Amid US inflationary pressures weighing on the global economy, the Korean financial market is also booming. As the Fed hints at further rate hikes, the Korean currency depreciates sharply. Foreigners withdraw their money from the Korean stock and bond market, fearing loss of exchange, which worries financial risks.

The won-dollar exchange rate has returned to the level of the 2009 financial crisis. An “interest rate reversal” between South Korea and the United States is expected, and the exchange rate is about to break through the 1,300 won range, the point at which investors may be psychologically shaken. With the decline in the value of the won, the sale of foreign investors in the domestic financial market in 2022 exceeded 15 trillion won. Foreign investment in the domestic bond market also fell sharply, dropping to one in seven in just three months.

Rapid US tightening measures are leading to currency depreciation not only in Korea, but also in Japan and China. However, the size of the Korean economy is relatively smaller and the Korean Won is less competitive in the global currency market, which is why there are fears of greater volatility in the foreign currency market. When the value of the won drops sharply, the prices of imported commodities, including oil and raw materials, will become more expensive, which could add more inflationary pressure.

It would be too anxious to worry about a currency crisis, but it is necessary to prepare a safety net in case the worst scenario occurs. Responding to US policy tightening with higher interest rates would not be effective enough on the brink of a long-term economic recession. South Korea is due to strike a currency swap deal with the United States at the upcoming South Korea-US summit.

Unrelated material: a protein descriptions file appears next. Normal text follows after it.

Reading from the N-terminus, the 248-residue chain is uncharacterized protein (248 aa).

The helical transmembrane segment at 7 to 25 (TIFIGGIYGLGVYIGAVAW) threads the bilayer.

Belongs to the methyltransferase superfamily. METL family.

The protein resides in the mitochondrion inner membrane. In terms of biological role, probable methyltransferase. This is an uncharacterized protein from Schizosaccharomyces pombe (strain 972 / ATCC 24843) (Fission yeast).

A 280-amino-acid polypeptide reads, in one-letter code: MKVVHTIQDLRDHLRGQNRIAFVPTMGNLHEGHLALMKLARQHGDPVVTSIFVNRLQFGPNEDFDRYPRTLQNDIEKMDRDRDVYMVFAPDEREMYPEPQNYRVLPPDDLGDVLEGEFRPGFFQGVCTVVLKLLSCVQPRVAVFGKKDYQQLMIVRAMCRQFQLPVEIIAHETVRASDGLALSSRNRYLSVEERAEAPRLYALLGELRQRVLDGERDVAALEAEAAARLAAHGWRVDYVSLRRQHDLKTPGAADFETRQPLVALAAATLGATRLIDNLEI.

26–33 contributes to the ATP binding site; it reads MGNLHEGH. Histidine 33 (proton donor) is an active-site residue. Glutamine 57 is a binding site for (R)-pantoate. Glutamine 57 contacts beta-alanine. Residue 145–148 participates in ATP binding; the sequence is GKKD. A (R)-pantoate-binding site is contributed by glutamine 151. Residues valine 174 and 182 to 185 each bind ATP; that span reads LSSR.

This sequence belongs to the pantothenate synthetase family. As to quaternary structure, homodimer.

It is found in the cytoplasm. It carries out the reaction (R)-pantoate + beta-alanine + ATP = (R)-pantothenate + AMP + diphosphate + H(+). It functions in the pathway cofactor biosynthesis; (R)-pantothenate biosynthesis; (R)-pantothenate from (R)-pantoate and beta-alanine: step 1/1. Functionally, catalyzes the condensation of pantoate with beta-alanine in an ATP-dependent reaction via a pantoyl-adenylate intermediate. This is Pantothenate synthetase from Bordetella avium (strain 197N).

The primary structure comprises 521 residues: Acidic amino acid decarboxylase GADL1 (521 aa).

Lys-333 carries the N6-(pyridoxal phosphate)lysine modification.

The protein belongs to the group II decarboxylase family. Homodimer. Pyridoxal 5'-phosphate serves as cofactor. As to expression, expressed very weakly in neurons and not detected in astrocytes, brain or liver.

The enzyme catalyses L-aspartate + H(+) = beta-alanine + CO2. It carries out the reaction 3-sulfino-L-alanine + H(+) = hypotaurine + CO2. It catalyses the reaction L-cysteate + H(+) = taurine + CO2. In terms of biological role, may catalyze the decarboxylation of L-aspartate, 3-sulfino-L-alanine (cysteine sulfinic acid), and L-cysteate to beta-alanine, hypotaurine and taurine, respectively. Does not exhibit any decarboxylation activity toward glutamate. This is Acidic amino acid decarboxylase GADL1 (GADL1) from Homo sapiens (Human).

A currency exchange allows Korea to borrow US dollars in exchange for an equivalent amount of Korean won. It’s like creating a negative passbook in the United States that prints dollars. A currency exchange, no matter how small, can effectively stabilize the forex market solely through its symbolic significance. In 2008, South Korea entered into a $30 billion currency swap deal with the United States and weathered the global financial crisis. In March 2020, when the COVID-19 pandemic broke out, the two countries entered into a currency swap agreement, which expired at the end of 2021.

The US has established permanent swap lines with only a few peers, such as the EU, UK and Japan, which have major currencies. It strikes a swap deal with other countries only on a fixed-term basis, and some critics believe that the likelihood of South Korea striking a deal with the United States is not so high. However, the KORUS alliance is expanding beyond the military alliance and evolving into a comprehensive economic and security alliance by cooperating on various initiatives including building a global semiconductor supply chain. We have to ask the United States for what we need. If South Korea agrees to a near-permanent currency swap agreement with the United States, the country’s financial market stability would be enhanced and the United States would also benefit from the agreement.